| Pakistan foreign ministry spokesman Masood Khan at a press conference in Islamabad. (Reuters)
Islamabad, Dec. 23: Pakistan admitted today that scientists involved in its atom bomb programme may have been driven by “personal ambition or greed” to export technology to Iran, but added the government had no part in any such deals.
“There are several countries mentioned in the International Atomic Energy Agency’s (IAEA) report in connection with supply of nuclear-related technology to Iran and it is important to see if these states have also been approached,” foreign office spokesman Masood Khan said at his press briefing.
He said it began questioning scientists from a state-run laboratory set up by the father of its bomb programme, Abdul Qadeer Khan, five to six weeks ago after approaches by the UN’s International Atomic Energy Agency (IAEA) and information from the Iranian government that “pointed to certain individuals”.
“There are indications that certain individuals might have been motivated by personal ambition or greed. But we have not made a final determination,” he said. Masood Khan stressed that the government itself had never been involved in nuclear proliferation. “It takes its responsibility as a nuclear weapons state very seriously,” he said.
“The government of Pakistan has not authorised or initiated any transfers of sensitive nuclear technology or information to other countries,” he said. “This is out of the question.”
On Monday, Islamabad revealed that Abdul Qadeer Khan, revered as a national hero for developing a nuclear bomb, was being questioned in connection with “debriefings” of several scientists working at his laboratories.
“Neither is he undergoing normal debriefings nor has there been any restrictions imposed on him,” the spokesman said, adding that the debriefings will help ascertain the veracity of the IAEA report.
Masood Khan did not disclose any names or the number of scientists taking part in the debriefings, saying: “The number of people being investigated is very small”. However, recent press reports identified them as Muhammad Farooq, Yasin Chohan and Saeed.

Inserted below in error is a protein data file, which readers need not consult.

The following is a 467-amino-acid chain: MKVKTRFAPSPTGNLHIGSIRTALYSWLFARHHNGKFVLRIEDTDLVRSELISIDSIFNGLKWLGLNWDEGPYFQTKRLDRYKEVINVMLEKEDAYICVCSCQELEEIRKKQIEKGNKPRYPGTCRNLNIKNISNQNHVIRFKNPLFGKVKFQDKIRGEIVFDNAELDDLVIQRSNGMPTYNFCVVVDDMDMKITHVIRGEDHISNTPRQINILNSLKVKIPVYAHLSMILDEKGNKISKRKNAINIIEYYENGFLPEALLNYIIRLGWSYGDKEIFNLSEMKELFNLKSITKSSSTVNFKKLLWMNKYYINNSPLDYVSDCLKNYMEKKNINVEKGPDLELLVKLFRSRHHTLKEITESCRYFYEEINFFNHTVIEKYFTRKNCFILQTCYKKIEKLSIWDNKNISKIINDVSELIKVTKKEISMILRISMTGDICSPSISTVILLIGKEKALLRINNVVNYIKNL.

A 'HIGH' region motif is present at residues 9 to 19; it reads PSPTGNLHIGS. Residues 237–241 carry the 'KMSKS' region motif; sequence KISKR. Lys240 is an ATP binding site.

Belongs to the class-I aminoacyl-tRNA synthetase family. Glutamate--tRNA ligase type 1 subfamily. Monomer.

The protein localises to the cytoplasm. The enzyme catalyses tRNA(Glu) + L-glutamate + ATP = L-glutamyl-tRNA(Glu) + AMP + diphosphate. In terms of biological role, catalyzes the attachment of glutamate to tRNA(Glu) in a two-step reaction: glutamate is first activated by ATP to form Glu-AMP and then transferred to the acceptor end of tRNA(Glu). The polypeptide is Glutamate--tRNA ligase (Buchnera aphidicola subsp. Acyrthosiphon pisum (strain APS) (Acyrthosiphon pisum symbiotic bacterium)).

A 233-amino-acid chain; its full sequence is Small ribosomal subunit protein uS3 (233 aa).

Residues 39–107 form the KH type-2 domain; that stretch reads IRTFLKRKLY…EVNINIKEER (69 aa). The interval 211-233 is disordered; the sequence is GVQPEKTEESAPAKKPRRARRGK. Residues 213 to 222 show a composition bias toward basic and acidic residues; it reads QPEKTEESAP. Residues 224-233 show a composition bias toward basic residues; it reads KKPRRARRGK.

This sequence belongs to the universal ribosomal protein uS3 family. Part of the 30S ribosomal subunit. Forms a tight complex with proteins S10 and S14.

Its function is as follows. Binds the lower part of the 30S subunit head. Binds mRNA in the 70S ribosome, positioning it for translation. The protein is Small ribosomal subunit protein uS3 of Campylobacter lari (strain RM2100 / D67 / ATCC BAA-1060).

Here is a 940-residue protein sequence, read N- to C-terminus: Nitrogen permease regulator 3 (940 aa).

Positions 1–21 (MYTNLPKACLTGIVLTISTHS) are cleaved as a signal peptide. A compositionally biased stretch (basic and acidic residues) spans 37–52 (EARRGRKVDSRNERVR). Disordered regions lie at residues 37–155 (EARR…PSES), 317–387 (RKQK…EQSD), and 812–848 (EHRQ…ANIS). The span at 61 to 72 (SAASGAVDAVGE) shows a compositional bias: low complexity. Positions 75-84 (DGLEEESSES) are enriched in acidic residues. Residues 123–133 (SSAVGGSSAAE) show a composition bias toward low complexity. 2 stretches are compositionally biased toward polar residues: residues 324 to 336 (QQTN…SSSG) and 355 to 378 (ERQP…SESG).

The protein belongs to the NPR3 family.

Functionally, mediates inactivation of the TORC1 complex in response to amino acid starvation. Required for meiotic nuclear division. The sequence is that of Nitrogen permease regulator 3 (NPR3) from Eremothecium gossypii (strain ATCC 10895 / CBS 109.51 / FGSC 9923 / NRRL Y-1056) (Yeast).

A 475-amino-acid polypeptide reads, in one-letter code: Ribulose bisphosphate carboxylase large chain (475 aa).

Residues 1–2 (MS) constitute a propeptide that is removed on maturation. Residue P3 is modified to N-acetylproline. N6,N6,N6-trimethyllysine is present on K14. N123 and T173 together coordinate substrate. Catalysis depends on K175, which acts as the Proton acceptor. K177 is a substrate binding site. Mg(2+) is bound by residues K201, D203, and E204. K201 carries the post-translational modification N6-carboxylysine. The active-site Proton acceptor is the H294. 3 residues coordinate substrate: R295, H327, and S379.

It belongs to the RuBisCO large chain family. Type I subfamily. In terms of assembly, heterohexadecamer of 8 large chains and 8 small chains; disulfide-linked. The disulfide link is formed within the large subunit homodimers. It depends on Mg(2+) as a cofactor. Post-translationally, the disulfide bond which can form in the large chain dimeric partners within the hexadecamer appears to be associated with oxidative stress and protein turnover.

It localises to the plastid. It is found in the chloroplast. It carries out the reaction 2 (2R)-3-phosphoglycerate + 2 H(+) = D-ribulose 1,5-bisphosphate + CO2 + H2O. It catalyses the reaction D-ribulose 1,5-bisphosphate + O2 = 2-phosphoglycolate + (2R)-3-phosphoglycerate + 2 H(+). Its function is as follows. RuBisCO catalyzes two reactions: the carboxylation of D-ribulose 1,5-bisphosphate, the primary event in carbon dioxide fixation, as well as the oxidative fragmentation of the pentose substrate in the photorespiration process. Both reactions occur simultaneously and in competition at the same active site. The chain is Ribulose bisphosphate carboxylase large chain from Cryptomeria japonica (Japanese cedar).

Officials at the London Institute of Strategic Studies said the blueprints of the Iranian uranium enrichment facility, which the IAEA reviewed recently, showed a type of centrifuge that is nearly identical to a machine used by Pakistan in its nuclear programme.
“Pakistan is a responsible nuclear weapons state which never authorised or initiated any transfers of sensitive nuclear technology or information to other countries,” Masood Khan said. He added that Islamabad had a very strong command and control system and a stringent export control regime.
The spokesman said none of the Pakistani institutions had ever been involved in illegal transfer of nuclear technology. But there are indications that personal ambitions and greed may have motivated certain individuals.
Khan also denied involvement of any foreign agency in the debriefing of the scientists.
He added that the debriefings were purely an in-house exercise aimed at probing the alleged transfers and collecting data in order to ascertain the veracity of the report. He said strict action would be taken against all those found involved in such transfers.
Tehran, accused by Washington of trying to develop nuclear weapons, told the IAEA it had got them from a “middleman” whose identity the agency has not determined.
The probe and inquiry is expected to focus not only on Pakistani nationals but also on a number of European sources and individuals including three German businessmen and a Sri Lankan who also allegedly played a role in leaking secret nuclear information to Iran.